The explosion and fire caused extensive damage in the area surrounding the number three upper handling room, twisting and bulging decks and bulkheads, which were riddled with holes of various sizes. Both of the after 5-inch gun mounts were damaged. The number three gun was no longer operational, as various indicators were smashed and electrical power cables cut. The number four mount sustained less damage and was still workable.
Abrupt End and Then Aftermath
With the fire squelched and the wounded being attended, it was time for the Patterson to rejoin the fight. Chief Gunner’s Mate R. V. Olson, who had played a key role in helping put out the handling-room fire, promptly organized a new gun crew for the number four mount to replace the casualty-riddled original crew.
Commander Walker had continued to swing the Patterson around until she steadied on an easterly heading. The three operational guns resumed firing as soon as the mounts were able to bear off the port side. “Guns one, two and four maintaining rapid and accurate fire,” Walker later wrote. Aiding the cause was one of the Patterson’s starshells, which had illuminated the light cruiser Yubari. “Several hits obtained on the rear cruiser, extinguishing searchlight and causing fire amidships,” Walker continued. His claim was supported by an observer on board the nearby Chicago. The heavy cruiser had taken a torpedo in the bow, and her guns were unable to find the Japanese ships. The Yubari also reported receiving “some scratches” at about this time.
The shooting ended about 0150 as the Tenryu and Yubari turned north. The gun battle had been brief but vicious. The Patterson had expended 70 rounds of 5-inch ammunition, including 20 illumination shells. Walker initially kept his destroyer on an easterly heading in an attempt to follow the Japanese. However, it soon became clear that he would be unable to close on the enemy.
The battle was over for the Patterson. In its aftermath the destroyer patrolled with the damaged Chicago and came to the aid of the stricken Canberra. The Australian cruiser, which had been smothered by Japanese shells in the opening minutes of the fight, was now a burning derelict. She would not last much longer. Just before 0700, the destroyer took aboard almost 400 Australian survivors and proceeded to the transport area off Guadalcanal. In addition to taking care of the Australians, it was time for the Patterson’s crew to take care of its own. A solemn ceremony took place on board the destroyer at 1130. Following Navy tradition, Zigmund Sieruta, J. B. Guess, and Charles Stephenson were buried at sea.
The Battle of Savo Island was a costly American naval defeat. In its first large-scale night encounter with the Japanese, the U.S. Navy had been mauled. Although the Guadalcanal operation survived, four Allied heavy cruisers had been lost. Several other ships, including the Patterson, sustained varying degrees of damage. The Japanese ships escaped with only minor damage.
History has treated the Patterson kindly for her role in the naval debacle. Samuel Eliot Morison noted that the destroyer was “the only American ship that was properly awake.” One cannot help but ponder the possibilities of what might otherwise have happened. What if the Patterson’s torpedoes had been unleashed when ordered and scored a hit against the Furutaka, or Walker’s desperate warnings been properly acted upon? Would it have changed the course of the battle?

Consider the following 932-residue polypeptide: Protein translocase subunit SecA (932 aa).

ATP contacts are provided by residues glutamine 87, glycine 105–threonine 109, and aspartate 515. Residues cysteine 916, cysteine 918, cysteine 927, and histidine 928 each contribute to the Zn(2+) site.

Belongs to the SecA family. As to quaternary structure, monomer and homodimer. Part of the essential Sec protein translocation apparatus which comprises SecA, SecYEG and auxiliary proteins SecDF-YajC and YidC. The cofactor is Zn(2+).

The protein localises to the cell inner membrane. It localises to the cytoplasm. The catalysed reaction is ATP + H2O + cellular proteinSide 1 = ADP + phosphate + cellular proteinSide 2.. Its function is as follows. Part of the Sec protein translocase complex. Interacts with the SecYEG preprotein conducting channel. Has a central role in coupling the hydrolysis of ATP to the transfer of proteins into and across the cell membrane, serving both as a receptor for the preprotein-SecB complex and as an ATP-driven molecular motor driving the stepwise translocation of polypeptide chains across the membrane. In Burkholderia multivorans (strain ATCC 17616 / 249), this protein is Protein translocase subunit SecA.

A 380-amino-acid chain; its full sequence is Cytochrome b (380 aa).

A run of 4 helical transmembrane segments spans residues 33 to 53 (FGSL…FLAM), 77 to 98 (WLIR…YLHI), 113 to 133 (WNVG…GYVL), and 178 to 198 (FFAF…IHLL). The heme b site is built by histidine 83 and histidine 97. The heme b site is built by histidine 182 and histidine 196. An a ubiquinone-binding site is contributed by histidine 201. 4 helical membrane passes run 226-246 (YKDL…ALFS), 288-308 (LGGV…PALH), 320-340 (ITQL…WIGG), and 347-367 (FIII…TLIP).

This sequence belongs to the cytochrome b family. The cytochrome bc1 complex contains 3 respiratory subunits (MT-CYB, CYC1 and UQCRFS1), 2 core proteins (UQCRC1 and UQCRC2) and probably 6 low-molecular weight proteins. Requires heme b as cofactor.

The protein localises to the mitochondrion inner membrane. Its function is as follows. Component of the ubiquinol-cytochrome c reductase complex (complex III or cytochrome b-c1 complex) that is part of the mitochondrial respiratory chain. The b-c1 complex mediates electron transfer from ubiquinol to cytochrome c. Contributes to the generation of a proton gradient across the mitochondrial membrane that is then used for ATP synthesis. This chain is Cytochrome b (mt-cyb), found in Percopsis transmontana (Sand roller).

Well deserved credit goes to Commander Walker and his men. “He is to be commended for the excellent judgment he displayed in all situations arising throughout the night and for his fine seamanship,” Albert White later wrote of his captain. The executive officer did not neglect the rest of the crew. “Throughout the action the members of the crew of this vessel displayed the utmost courage, performed their duties efficiently and in every way upheld the finest traditions of the navy.” Lieutenant Commander White is also worthy of commendation and should not be forgotten for his quick actions while his ship was engaged in a gunfight in the dark waters off Guadalcanal.
Richard W. Bates and Walter D. Innis, The Battle of Savo Island August 9, 1942: Strategical and Technical Analysis (Newport RI: U.S. Naval War College, 1950).
CA Furutaka Action Record, Records of Japanese Navy & Related Documents, Translations, 1941–1946, Naval History and Heritage Command, Washington, DC.
Norman Friedman, U.S. Naval Weapons: Every Gun, Missile, Mine and Torpedo Used by the U.S. Navy from 1883 to the Present Day (Annapolis, MD: Naval Institute Press, 1982).
Samuel Eliot Morison, History of United States Naval Operations in World War II, vol. 5: The Struggle for Guadalcanal (Boston: Little, Brown, 1951).
USS Chicago Action Report, 13 August 1942, “Report of Action against Enemy Forces August 9, 1942, Guadalcanal-Tulagi Area,” National Archives and Records Administration, College Park, MD (hereafter NARA).
USS Patterson Action Report, 10 August 1942, “Action with Enemy Planes (Japanese) Guadalcanal Tulagi Area, 7-8 August 1942,” NARA.
USS Patterson Action Report, 13 August 1942, “Engagement with the Enemy (Japanese) Surface Ships Night 8-9 August in Savo-Guadalcanal-Tulagi Island Group Solomon Islands,” NARA.
USS Patterson, Deck Log, 9 August 1942, NARA.
USS Quincy Action Report, 16 August 1942, “Report of the Engagement the Morning of August 9, 1942 off Guadalcanal Island in which the U.S.S. Quincy participated,” NARA.
USS Ralph Talbot Action Report, 11 August 1942, “Preliminary Report of Action on 8-9 August, 1942,” enclosure A, NARA.